By CBSLA Staff

LOS ANGELES (CBSLA) — As a historically difficult and disastrous 2020 comes to an end, skywatchers urged people to look up Monday night for a ray of hope – or rather, a star of hope.

Jupiter (L) and Saturn appear about one-tenth of a degree apart during an astronomical event known as a Great Conjunction on Dec. 21, 2020 in Santa Barbara, Calif. (Getty Images)

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Saturn and Jupiter were so close to each other Monday night, astronomers and skywatchers say they shined like a double planet. The heavenly sight, referred to by some as a “Christmas star,” is an extremely rare phenomenon that last happened in the Middle Ages.

According to the Jet Propulsion Laboratory, the great conjunction won’t happen again until 2080.

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The Griffith Observatory remains closed due to the pandemic, but All Space Considered at Griffith Observatory tweeted frequently about the coming convergence.

The Ventura County Astronomical Society has also been keeping tabs on the two planets, and featuring images taken by amateur night sky photographers from various locations throughout the county.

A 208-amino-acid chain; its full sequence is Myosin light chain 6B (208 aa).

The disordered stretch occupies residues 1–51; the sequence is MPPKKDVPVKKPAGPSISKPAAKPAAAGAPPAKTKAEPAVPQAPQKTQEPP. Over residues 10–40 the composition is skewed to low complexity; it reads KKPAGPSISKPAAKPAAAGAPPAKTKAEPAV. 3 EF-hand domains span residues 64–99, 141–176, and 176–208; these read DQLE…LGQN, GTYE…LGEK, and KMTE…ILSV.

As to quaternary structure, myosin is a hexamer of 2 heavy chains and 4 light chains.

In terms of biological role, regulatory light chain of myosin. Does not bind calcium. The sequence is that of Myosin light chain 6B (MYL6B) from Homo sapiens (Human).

NASA said the two planets will be visible in the southwest for those in the northern hemisphere, and staying up late or special equipment was not necessary to see this rare phenomenon – astronomers said the two planets were visible to the naked eye about 45 minutes after sunset.

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The Great Conjunction above Mt. Tamalpais on Dec. 21, 2020, in Larkspur, Calif. The planets, which remain about 450 million miles apart in space, have not appeared this close together from Earth’s vantage point since 1623, and it’s been nearly 800 years since the alignment occurred at night. (Getty Images)

Astronomer Blake Estes captures images of the great conjunction of Jupiter and Saturn on Dec. 21, 2020, in Santa Barbara. (Getty Images)